Technologies relating to the present invention are also disclosed in, e.g., Japanese Patent Laid-Open Publication Nos. 63-11965 and 4-54613, Japanese Patent Publication Nos. 7-31446, 8-14731, and Japanese Patent Laid-Open Publication Nos. 8-194361 and 2000-352851.

SUMMARY OF THE INVENTION

It is an object of the present invention to provide a driving device for an image forming apparatus capable of reducing the rotation speed variation of a rotary body and obviating banding and positional shift with a simple, low cost configuration.

It is another object of the present invention to provide a driving device for an image forming apparatus capable of obviating the shift of an image transfer position relative to a write position ascribable to the rotation variation of an image carrier, thereby insuring high image quality.

It is another object of the present invention to provide a driving device capable of rotating, during the black-and-white mode of operation of a color image forming apparatus, by way of example, only the black image carrier, thereby obviating wasteful rotation of other image carriers and saving power.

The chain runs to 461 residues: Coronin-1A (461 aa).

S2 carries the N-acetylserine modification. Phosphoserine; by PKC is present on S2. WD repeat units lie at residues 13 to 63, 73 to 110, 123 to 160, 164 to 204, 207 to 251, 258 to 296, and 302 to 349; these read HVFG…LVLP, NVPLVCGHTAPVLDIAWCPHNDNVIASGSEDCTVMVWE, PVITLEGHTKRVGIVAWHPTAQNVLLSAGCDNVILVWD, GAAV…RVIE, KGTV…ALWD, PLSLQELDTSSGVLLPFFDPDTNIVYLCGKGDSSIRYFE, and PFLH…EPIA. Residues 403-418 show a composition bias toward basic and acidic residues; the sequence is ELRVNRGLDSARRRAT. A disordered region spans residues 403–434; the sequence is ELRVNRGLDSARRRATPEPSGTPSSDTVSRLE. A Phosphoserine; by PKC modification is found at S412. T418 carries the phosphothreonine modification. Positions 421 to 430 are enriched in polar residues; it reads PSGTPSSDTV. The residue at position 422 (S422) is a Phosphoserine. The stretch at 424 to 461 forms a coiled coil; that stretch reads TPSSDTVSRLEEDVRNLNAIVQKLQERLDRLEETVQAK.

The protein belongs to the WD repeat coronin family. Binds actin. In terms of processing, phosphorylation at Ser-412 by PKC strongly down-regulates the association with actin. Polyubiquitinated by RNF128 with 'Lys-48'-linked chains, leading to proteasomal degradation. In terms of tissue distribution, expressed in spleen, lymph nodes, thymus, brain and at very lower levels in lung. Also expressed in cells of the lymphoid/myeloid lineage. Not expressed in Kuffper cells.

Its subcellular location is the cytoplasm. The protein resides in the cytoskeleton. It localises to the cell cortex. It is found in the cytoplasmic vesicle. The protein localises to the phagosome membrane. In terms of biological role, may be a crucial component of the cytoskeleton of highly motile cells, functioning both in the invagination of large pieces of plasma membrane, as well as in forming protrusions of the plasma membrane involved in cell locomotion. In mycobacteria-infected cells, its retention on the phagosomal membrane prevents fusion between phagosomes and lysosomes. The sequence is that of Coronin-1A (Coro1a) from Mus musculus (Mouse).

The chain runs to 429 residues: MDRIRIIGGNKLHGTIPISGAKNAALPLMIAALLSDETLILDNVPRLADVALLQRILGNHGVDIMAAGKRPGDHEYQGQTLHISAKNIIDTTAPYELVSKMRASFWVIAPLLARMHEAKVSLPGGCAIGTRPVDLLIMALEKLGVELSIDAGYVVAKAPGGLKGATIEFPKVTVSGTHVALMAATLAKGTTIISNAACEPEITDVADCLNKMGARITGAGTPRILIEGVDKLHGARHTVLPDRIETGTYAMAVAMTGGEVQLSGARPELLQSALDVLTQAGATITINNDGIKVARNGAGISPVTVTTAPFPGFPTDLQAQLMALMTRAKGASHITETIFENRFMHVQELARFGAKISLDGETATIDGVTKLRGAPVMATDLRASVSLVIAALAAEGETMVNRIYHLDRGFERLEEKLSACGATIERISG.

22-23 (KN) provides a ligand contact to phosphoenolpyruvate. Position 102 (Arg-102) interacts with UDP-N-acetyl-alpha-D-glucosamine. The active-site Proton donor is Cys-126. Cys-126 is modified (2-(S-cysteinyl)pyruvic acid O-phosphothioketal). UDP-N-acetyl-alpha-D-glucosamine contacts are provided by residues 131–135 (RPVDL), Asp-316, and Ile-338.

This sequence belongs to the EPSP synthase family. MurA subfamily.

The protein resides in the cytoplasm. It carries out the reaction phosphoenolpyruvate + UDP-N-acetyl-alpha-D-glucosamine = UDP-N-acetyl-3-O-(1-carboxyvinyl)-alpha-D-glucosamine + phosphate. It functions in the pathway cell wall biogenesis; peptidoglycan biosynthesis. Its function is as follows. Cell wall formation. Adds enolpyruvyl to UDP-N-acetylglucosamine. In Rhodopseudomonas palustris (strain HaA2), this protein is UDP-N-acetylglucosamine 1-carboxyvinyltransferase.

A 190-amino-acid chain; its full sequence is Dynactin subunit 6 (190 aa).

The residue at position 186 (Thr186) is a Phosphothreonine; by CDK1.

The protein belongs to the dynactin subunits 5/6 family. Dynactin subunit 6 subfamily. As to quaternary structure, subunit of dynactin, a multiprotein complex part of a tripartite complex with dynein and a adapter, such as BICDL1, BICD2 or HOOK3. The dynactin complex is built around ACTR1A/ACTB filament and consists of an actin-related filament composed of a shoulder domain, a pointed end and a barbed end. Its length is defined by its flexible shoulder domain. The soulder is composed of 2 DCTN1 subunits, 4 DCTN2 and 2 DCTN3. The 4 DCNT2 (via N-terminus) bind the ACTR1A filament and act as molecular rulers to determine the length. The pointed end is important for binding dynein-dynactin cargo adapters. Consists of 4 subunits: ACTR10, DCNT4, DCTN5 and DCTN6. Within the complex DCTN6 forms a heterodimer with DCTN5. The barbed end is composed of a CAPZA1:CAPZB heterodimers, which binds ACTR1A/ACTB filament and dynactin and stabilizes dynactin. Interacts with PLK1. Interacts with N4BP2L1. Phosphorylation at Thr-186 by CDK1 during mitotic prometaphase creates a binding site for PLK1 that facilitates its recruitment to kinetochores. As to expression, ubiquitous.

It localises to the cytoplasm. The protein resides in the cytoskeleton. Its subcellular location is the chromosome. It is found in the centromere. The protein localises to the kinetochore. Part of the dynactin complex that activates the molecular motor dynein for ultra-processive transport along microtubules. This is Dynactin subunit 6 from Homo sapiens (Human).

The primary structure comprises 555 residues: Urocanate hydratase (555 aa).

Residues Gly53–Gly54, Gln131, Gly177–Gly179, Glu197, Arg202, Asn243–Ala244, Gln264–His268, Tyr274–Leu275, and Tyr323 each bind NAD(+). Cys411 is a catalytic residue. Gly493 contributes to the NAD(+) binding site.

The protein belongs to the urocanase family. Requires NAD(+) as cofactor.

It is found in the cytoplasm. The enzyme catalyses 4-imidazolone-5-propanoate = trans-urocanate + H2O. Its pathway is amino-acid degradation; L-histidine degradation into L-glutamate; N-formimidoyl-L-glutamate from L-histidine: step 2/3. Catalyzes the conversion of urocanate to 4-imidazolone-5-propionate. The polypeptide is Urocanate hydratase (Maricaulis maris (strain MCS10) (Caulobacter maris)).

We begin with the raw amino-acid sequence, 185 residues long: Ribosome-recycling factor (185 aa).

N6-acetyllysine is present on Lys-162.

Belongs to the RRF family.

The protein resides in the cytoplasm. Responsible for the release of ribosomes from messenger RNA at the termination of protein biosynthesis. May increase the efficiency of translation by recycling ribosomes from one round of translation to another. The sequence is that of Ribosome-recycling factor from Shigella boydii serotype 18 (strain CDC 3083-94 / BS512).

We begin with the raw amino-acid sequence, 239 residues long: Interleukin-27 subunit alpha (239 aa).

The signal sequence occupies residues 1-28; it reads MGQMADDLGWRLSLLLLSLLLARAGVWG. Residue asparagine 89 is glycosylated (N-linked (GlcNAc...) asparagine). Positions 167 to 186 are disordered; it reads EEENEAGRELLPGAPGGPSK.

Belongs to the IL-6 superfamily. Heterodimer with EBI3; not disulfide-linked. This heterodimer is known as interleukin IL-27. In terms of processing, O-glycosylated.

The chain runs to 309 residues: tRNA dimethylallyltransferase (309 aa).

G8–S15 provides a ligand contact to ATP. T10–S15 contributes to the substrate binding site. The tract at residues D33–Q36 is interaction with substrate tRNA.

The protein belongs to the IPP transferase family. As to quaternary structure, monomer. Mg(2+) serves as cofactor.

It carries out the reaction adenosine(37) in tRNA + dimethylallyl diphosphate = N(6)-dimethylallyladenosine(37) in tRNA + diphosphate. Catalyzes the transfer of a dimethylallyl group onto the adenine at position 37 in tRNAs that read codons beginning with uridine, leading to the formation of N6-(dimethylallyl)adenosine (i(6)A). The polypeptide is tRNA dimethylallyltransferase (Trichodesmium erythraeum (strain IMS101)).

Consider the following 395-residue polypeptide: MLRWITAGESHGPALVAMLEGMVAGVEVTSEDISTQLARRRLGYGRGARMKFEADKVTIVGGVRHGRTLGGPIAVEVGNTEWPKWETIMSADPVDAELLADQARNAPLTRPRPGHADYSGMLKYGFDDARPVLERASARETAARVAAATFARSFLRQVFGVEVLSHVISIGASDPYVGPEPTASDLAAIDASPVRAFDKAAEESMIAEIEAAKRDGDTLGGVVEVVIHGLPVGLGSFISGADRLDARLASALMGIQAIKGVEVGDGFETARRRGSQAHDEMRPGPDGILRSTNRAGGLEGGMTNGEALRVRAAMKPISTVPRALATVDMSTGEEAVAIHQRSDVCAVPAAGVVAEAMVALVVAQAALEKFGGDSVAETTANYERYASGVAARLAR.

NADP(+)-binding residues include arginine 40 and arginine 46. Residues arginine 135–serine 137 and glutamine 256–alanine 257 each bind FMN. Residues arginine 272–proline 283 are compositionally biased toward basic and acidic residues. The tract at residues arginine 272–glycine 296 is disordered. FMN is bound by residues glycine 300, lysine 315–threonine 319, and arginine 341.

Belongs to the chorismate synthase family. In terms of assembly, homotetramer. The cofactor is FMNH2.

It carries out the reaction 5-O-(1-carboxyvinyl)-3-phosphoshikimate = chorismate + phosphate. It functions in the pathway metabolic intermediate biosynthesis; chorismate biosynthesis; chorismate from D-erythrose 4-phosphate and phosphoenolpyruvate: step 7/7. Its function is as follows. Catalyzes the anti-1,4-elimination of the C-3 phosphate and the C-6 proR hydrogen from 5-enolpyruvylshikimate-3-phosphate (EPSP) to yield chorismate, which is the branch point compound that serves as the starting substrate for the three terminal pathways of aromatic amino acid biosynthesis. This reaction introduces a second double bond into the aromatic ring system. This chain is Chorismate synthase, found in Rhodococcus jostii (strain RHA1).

A driving device for driving a plurality of driven members of the present invention includes a first drive source for driving first one of the driven members. A second drive source drives second driven members other than the first drive member. An idler gear intervenes between the second driven members for transmitting the output torque of the second drive source. The second driven members are matched in rotation variation phase to each other during assembly.

BRIEF DESCRIPTION OF THE DRAWINGS

The above and other objects, features and advantages of the present invention will become more apparent from the following detailed description taken with the accompanying drawings in which:

FIG. 1 shows an image forming apparatus embodying the present invention;

FIG. 2 is an enlarged view showing part of a tandem, image forming device included in the illustrative embodiment;

FIG. 3 shows the configuration of the entire image forming device;

FIG. 4 shows a driving device included in the image forming device;

FIG. 5 shows curves respectively representative of the rotation speed variation of an idler gear and that of the output shaft of a drive motor included in the driving device on the assumption that the frequency of the former is four times as high as the frequency of the latter;

FIG. 6 shows curves similar to the curves of FIG. 5 on the assumption that the frequency of rotation speed variation of the idler gear is three times as high as the frequency rotation speed variation of the motor output shaft;